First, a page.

Ministry joins pro-LGBT network
AP Photo/John Minchillo. AP Photo/John Minchillo
The New Orleans Wesley Foundation has joined the Reconciling Ministries Network, joining a recent trend of Methodist communities to publically accept LGBT individuals.
The Reconciling Ministries Network is a United Methodist Network that promotes full participation of individuals of all sexual orientations and gender identities.
The network contradicts the United Methodist Book of Discipline, which states, "The practice of homosexuality is incompatible with Christian teaching."
The Book of Discipline's statement on homosexuality follows another article on church membership, which states, "The United Methodist Church acknowledges that all persons are of sacred worth."
Ashlyn Haycook, sociology sophomore and student ministry team leader of the Wesley Foundation community, said that she sees a discrepancy between the two teachings.
"We affirm God's love and grace toward all people, but we do not allow homosexual individuals to be married in the church or to be ordained in ministry," Haycook said. "Our church has always been committed to social justice, but we are very behind in this issue."
Max Zehner, director and pastor of the Wesley Foundation, said that the current doctrine on inclusivity is unclear.
"Nothing excludes joining a church if you're homosexual. The teaching right now skates a line back and forth," Zehner said.
The Reconciling Ministries Network is only one example of several struggles within the United Methodist community over the religion's current stance on homosexuality. In December 2013, Rev. Frank Schaefer, a Methodist minister from Pennsylvania, was defrocked after he officiated his son's same-sex wedding.
Schaefer's case came up in discussion again on March 10, 2014, when a United Methodist bishop dropped the case against the Rev. Thomas Ogletree, a retired minister, for officiating at his son's same-sex wedding.
On March 14, 2014, charges were brought against a retired United Methodist bishop who performed a wedding ceremony for Joe Openshaw and Bobby Prince in Alabama after the two men were refused permission to marry in the Methodist church.
Joanna Johnson, Tulane University political science junior and student ministry team leader of the Wesley Foundation community, said that she sees movement in the United Methodist community on the subject of homosexuality but that the recent news stories may not provide an accurate picture of the situation within the church.
"I think that Ogletree didn't go to trial because of who he was. His case was cool but frustrating. He's famous. He's done a lot of writing and is well-connected to lots of bishops," Johnson said.
Haycook said that, because the United Methodist Church does not have one official leader, changes can only be made to Methodist doctrine every four years at an international conference. About 1,000 delegates from the General Conference, the international United Methodist Church, meet to vote on official church doctrine and social principles.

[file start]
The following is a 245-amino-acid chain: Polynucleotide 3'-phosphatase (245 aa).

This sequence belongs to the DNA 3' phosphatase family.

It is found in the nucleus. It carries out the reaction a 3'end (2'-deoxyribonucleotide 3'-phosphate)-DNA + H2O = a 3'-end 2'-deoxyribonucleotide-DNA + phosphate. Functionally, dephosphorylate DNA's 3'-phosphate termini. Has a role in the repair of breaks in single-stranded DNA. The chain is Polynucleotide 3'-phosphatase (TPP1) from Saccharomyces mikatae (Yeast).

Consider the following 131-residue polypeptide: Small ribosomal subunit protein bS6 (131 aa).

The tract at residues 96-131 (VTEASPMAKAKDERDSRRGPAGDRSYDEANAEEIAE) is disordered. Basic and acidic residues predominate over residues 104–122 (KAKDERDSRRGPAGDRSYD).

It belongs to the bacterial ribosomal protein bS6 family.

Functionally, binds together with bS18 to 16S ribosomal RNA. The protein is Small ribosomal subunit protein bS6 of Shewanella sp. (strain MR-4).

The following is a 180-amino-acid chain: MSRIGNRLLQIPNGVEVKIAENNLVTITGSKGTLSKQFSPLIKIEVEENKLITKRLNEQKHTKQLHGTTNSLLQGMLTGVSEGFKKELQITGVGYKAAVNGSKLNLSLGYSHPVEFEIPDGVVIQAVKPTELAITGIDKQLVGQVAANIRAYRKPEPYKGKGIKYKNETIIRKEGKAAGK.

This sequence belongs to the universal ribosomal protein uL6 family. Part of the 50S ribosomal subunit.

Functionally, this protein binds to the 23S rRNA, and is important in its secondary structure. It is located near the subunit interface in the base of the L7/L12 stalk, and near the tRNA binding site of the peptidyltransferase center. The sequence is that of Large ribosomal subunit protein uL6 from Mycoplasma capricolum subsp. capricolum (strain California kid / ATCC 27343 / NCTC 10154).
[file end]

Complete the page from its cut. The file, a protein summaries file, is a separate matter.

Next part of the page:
"At the 2012 conference, a 61 percent majority voted to maintain our teachings on homosexuality being incompatible with Christianity. I personally believe this is due both to our conservative members in the U.S. and our members in other conservative regions of the world," Haycook said.
While Haycook said that she does not condone the current teaching on homosexuality, she understands the need to be culturally aware of the beliefs of Methodists in other countries.
"If we change our doctrine, we run the risk of alienating churches in countries where homosexuality is a legal offence," Haycook said.
Zehner said that, despite the divide between Methodists with conservative beliefs and Methodists with liberal beliefs on homosexuality, the 2016 conference may result in a lot of change for the Methodist community.
"Many of us feel that 2016 will be a very big conference," Zehner said.
Despite the global Methodist community's struggles with the homosexuality doctrine, Zehner said that there have been no negative responses from either within or around the Wesley Foundation community.
"We have not gotten negative responses - I don't think we'll get any from people in New Orleans. It's a little more accepting here. Any negative response, I think, would come from churches outside the region. As far as Facebook goes, we got a lot of positive responses," Zehner said.
Zehner said that there are more perks to joining the Reconciling Ministries Network besides the inclusivity, and he hopes that Wesley will become even more known as a safe place to worship.
"The Wesley Foundation was initially established as the Methodist presence on the Tulane campus. I think the fact that we are inclusive will bring more people in. We are about learning to love one another and serve, and we encourage everyone to be a part of that," Zehner said.
Kylee McIntyre may be reached at firstname.lastname@example.org
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